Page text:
Four short movies themed around the film industry. The segment by Karan Johar is the only weak one with unbelievable characters, an unconvincing story arc, and a wannabe-artsy feel to the movie. Anurag Kashyap’s segment is expectedly enjoyable with smart writing, Zoya Akhtar’s segment about a gender-confused kid leaves you mouth-agape at the kid’s performance, but the best part belongs to Dibakar Bannerjee who directs a short story by Satyajit Ray about a failed actor finally getting a shot at being in a movie, albeit for a bit role. Definitely worth watching, even if you have to skip the Karan Johar part.
Special 26
Disappointing. Very.
Bhaag Milkha Bhaag
This biopic about one of India’s greatest runners had a lot of potential, but it ends up being a pointless song-and-dance ridden 3 hour long melodrama.
(Unofficially on YouTube) It’s amazing how many good movies of the past decade are from Anurag Kashyap‘s stable. I’m in awe of this man who can write and direct movies with so much richness that you do not want the movie universe to end anytime soon. How a movie like this doesn’t do well at the box office is beyond me, but boy, does this movie deliver. A large portion of what makes this movie so delightful is in the script and lyrics to songs (penned by Piyush Misra, who also plays a very entertaining role in the movie), but they are so topical that it would be hard to derive the same pleasure from a translation.
(Officially on YouTube) Lootera leads up to the idea of O Henry’s ‘Last Leaf’, but it’s everything other than that moment that makes the movie watchable. The period theming, cinematography, and most of the acting is very enjoyable, but the movie is let-down a bit by the ham-fisted ending that lays on the drama with the subtlety of a sledge-hammer.
An excellent performance by Vidya Balan who plays a pregnant woman searching for her missing husband in Kolkata. The city itself is very much a part of the movie and the gentle pace of the movie in the initial parts lets one soak in the experience of Kolkata. Bollywood likes predictable and dramatic endings, but it’s a satisfying movie to watch.
Zindagi Na Milegi Doobara
I first saw this movie in a theater with a bunch of friends, and I loved it! I recommended it to some friends recently, and decided to watch it again to see if I could still like it. It’s still enjoyable thanks to a well written script, and excellent performances from all three leads. Not to mention, the excellent urdu poetry by Javed Akhtar, narrated by his real-life son Farhan. It’s a bit over the top at times, but it’s supposed to be a feel-good movie, so that’s easily ignored.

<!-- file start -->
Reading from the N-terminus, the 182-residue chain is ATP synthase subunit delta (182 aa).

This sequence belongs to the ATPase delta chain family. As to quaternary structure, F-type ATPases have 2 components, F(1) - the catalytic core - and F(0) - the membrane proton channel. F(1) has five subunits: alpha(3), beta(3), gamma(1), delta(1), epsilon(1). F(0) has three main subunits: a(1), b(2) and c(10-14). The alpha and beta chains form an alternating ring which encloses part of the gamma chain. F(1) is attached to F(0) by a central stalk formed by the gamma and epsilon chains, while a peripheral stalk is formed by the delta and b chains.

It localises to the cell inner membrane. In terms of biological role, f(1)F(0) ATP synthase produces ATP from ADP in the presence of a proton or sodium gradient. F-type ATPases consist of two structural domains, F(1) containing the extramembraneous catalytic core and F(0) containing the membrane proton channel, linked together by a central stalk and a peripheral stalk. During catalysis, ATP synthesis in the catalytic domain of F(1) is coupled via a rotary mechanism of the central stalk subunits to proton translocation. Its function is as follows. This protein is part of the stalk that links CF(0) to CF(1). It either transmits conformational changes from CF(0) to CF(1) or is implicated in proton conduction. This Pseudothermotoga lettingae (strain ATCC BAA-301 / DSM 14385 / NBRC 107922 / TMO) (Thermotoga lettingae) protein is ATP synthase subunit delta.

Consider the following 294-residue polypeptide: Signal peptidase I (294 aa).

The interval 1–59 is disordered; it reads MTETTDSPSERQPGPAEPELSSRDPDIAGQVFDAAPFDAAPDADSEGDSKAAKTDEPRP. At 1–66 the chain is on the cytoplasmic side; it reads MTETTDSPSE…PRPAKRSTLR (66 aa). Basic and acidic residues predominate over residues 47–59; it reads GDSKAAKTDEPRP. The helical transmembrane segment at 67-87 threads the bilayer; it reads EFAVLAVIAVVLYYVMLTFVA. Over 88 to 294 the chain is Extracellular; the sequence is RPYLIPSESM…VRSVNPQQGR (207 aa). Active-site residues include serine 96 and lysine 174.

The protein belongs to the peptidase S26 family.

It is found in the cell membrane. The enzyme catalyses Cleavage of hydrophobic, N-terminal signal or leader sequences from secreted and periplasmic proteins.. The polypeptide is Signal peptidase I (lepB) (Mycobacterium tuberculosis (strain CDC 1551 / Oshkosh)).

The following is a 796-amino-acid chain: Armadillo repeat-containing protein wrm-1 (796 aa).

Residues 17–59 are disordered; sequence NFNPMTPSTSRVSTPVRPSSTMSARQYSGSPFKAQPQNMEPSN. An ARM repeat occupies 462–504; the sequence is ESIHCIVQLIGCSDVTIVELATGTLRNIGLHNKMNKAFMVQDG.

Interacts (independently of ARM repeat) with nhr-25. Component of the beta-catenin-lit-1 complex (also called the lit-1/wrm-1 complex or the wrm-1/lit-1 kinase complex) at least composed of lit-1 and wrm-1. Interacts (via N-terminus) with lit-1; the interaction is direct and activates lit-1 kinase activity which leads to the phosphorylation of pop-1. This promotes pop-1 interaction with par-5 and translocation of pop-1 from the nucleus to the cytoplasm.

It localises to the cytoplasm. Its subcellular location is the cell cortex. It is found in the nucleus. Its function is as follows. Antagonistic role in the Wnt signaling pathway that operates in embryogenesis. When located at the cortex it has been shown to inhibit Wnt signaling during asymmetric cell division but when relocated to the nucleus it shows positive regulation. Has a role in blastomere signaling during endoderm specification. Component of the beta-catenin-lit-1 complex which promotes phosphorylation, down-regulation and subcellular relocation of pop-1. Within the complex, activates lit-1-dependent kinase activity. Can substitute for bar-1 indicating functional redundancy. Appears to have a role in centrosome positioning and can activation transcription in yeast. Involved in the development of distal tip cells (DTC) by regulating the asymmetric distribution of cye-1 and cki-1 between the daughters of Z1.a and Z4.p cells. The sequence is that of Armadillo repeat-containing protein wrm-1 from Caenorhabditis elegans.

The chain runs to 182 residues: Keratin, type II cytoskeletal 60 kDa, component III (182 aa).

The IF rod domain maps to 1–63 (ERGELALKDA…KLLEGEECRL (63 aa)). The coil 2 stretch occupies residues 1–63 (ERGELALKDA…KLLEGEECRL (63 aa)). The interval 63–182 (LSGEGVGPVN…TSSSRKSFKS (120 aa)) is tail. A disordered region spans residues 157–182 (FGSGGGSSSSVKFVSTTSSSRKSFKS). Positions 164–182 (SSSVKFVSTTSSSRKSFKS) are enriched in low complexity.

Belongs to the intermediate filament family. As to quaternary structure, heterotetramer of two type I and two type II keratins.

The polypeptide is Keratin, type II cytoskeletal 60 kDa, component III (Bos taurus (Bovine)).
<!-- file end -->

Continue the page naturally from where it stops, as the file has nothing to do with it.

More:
Dat Q!

December 26th, 2013  

The reproduction of the old Doves typeface is simply gorgeous.

Doves Type Example

Doves Type

via The Economist.

The future is not available here.

December 24th, 2013  

There are moments when I think of how far technology has come today, enabling us to do things that would’ve been in the realm of science fiction just a decade ago. And then I realize that there are problems that even technology cannot solve.

Screen Shot 2013-12-24 at 8.51.55 AM

Good ol’ business principles will not be thwarted by piddling technology. Nopes.


December 22nd, 2013  

If you are out of charitable-donation ideas, you might want to try the American way and cover all your bases. Here’s a few different ideas:


Organizations that help improve the quality of life.
Planned Parenthood
Shankar Netralaya


Organizations that work for human rights and civil liberties.

The pursuit of happiness

Organizations that make you happy.
Your favorite podcast (Radiolab?)

You can always browse through Charity Navigator to find worthy causes.

Anti-theft sandwich bags

December 20th, 2013  

Can’t let the world know that you’ve licked your own food? These sandwich bags will deter theft for sure. Will they also deter some helpful soul from throwing it out?

Anti-theft sandwich bags

Appropriate part number too.

via Design Milk